The court first observes that the "sue and be sued" provision found in Fannie Mae's charter is not identical to the "sue and be sued" provision found in the Red Cross charter. The differences between the two are not merely semantic, but have jurisdictional effect. More specifically, the Red Cross charter provides that the Red Cross could "sue and be sued in courts of law and equity, State or Federal, within the jurisdiction of the United States;" however, Fannie Mae's charter permits it "to sue or be sued, and to complain or defend, in any court of competent jurisdiction, State or Federal." (citations omitted) (emphasis supplied). Under the canons of statutory construction each word in a statute should be given effect and linguistic superfluity avoided.Scheidler v. Nat'l Org. for Women, Inc., 547 U.S. 9, 126 S.Ct. 1264, 164 L.Ed.2d 10 (2006). Accordingly, the phrase "any court of competent jurisdiction, State or Federal," found in Fannie Mae's charter, but not in the charter of the Red Cross, must be given effect. For the phrase "any court of competent jurisdiction" to have any meaning it should be read as differentiating between state and federal courts that possess "competent" jurisdiction, i.e., an independent basis for jurisdiction, from those that do not. To conclude, as Fannie Mae suggests, that its charter could be read to confer original federal jurisdiction in all suits in which it is a party, notwithstanding the absence of an independent basis for federal jurisdiction, would effectively eliminate the phrase "of competent jurisdiction" from the charter. Stated differently, were the court to adopt Fannie Mae's reading of its charter, all federal courts would possess jurisdiction, regardless of competency.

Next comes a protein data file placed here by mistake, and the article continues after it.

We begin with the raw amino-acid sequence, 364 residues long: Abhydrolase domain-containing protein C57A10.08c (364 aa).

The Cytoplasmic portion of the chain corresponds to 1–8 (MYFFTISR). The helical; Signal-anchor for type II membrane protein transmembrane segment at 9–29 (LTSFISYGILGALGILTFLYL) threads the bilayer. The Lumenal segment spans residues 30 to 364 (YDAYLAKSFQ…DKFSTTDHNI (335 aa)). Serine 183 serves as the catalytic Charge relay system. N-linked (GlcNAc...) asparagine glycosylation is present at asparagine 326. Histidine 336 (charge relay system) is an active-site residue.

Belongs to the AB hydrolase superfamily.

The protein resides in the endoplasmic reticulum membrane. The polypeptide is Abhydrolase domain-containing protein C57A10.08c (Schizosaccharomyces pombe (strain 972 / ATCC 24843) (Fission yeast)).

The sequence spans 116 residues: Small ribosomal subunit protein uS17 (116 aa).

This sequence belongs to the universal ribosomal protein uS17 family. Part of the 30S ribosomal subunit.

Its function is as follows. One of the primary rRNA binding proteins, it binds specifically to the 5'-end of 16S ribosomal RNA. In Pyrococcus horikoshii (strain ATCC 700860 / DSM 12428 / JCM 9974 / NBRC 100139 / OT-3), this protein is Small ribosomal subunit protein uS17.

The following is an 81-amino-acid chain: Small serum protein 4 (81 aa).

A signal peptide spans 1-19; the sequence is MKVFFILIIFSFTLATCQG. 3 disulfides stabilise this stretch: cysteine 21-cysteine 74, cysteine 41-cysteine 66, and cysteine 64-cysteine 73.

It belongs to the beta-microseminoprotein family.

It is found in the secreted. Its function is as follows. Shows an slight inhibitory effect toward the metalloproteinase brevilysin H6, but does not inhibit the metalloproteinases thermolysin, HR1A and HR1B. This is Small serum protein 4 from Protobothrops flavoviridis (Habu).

Indeed, the district court that has most thoroughly addressed the question of whether Fannie Mae's charter confers federal jurisdiction, absent an independent ground for federal jurisdiction, has similarly answered the question in the negative. Federal Nat. Morg. Ass'n v. Sealed, 457 F. Supp.2d 41 (D. D.C.) (2006). At least two other district courts have reached the same conclusion. Poindexter v. Nat'l Mortgage Co., Civ. No. 94-5814, 1995 WL 242287, at 10 (N.D. Ill. 1995) (observing that Fannie Mae's charter, as compared with the charter of the Red Cross, "is distinguished by the phrase `in any court of competent jurisdiction, State or Federal,' implying that one must look elsewhere to determine competence."); Molton, Allen Williams, Inc. v. Harris, 436 F. Supp. 853, 855 (D. D.C. 1977) ("`sue and be sued' clauses, such as 12 U.S.C. §§ 1702 1723a, are not jurisdictional grants") (citations omitted).